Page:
Question #1076: Have you ever had anything waxed, if so, what?
I had a rose dipped in wax at a Renaissance festival in Ohio my senior year in high school. I remember it started flaking on the bus ride home. I’ve also had paraffin wax poured over my hands and feet as part of various spa treatments over the years.
And I’ve been known to nonchalantly play with melted candle wax — usually while waiting for my food or drinking wine — sloshing it around the burning candle wick, dipping or shaping the wax with my fingers, scraping it off the sides of the container.
But that’s not what this question is really about, is it?
This is really a question about body hair. And society. And can easily turn into a conversation about sexuality, and feminism and hygiene, and all the other things associated with women and their bodies.
Yes, I’ve had parts of my body painted with wax … occasionally honey and sugar … and I’ve had the hair ripped out from places that I myself have never seen unassisted. I’ve even done the waxing myself, and ripped out hair from my arms, pits, upper lip, and chin. I’ve even helped others remove hair off their bodies, too.
The topic of body hair comes up quite a bit in our house, thanks to the change upon us and to the fact that these kids come from gene pools created by ancestors who never froze to death from lack of warmth, if you get what I’m saying.
At first glance, it can appear that I’m sending mixed messages to the kids about body hair, especially to my girls. I repeatedly tell them that their bodies are perfect just the way they are, that nothing and nobody should ever pressure them to look or feel a certain way.
And yet, I have buckets full of razors in all the bathrooms. A wax warmer sits on the shelf of my bathroom, next to strips and hair removal cream. Tweezers are scattered in corners around the house, just in case one stumbles into good light and a mirror.
They’ve seen me plug up bloody gashes on my ankles with toilet paper after trying to shave my legs.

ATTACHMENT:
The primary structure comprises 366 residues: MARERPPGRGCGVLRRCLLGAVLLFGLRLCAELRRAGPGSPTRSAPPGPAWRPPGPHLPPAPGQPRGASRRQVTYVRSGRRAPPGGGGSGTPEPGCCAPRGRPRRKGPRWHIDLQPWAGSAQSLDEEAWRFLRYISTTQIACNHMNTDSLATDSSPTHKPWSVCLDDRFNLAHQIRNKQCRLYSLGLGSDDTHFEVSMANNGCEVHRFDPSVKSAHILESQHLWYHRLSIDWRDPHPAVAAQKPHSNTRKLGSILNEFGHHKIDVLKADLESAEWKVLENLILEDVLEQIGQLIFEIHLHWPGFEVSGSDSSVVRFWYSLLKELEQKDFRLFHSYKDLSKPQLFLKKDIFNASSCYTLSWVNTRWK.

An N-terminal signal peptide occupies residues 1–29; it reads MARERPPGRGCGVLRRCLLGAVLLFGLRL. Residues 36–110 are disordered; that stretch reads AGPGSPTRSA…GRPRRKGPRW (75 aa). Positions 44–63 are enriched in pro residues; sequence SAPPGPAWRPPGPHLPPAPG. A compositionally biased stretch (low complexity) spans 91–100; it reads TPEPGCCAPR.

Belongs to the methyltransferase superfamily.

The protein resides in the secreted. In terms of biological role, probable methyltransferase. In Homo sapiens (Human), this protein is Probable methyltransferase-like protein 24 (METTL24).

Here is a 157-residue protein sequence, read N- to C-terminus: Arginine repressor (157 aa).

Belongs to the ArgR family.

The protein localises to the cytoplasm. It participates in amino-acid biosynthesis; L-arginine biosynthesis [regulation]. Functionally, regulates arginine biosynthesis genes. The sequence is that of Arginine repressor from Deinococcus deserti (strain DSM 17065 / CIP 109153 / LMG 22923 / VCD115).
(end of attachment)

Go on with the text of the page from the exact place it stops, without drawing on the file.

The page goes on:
They’ve also watched me stand in front of the mirror with my arms proudly raised, bragging that it’s been months since I’ve done anything about my pits.
Inconsistent actions, yes. But my message … I really hope my message is always the same: you can do whatever you want to your body. All hair. No hair. Some hair, anywhere.
It doesn’t matter. It’s all about what you want for yourself.
But depending on where you live, and the culture around you, there can be pressure to adhere to societal norms.
American society still prefers women without any visible body hair, except on heads and arms, but only eyebrows and manes. I grew up around women who removed most visible body hair. I thought nothing of it when I started shaving in the sixth grade. Plucked and shaped my eyebrows for the first time in the tenth grade.
European society doesn’t give a shit about body hair. Everything goes. Or nothing. It doesn’t matter. Nobody is paying attention to your armpits. Or thighs. Or naval. Or forearms. Or that space around your lips. Or chest. Or anywhere else for that matter.
I exist somewhere between both cultures, somewhere between despising the chore, but loving the feel of my skin after hair removal. I hate the itchiness of it growing back, and take pride in my ability to grow out some impressive fuzzy shins. And yet, I’m also baffled by the single black hair that occasionally reveals itself on the bottom of my chin, and will pluck it immediately.
As I note to my children, it’s all about what a person wants for herself.
So, yeah. I’ve been waxed. Different bits for different seasons. Getting waxed is not for the faint of heart. It hurts. I pant and laugh uncontrollably, which is my usual response to intense physical pain.
And yet, I still do it.
At my first appointment with my local waxer here in Germany, she actually mentioned I was the first client in awhile to request what I was requesting.
“Not a lot of women have this done here. Just the Americans,” she said.
We talk a lot during my appointments. We talk about culture and body hair. We also talk about music, and her time following hair bands (oh, the irony) in the ’80s and ’90s.
During this last campaign season, we talked a lot about her run for the local mayor position.
During an appointment then, as she flipped me on my side to get better access to my southern regions, I had a moment of inspiration.
“I hope your slogan was ‘Vote for me because I know this town from top … to bottom.'”
She actually threw her head back and laughed at that one.
“That is perfect,” she said, as she slathered hot goo on my bum. “You are absolutely right.”
And then she ripped it all off of me.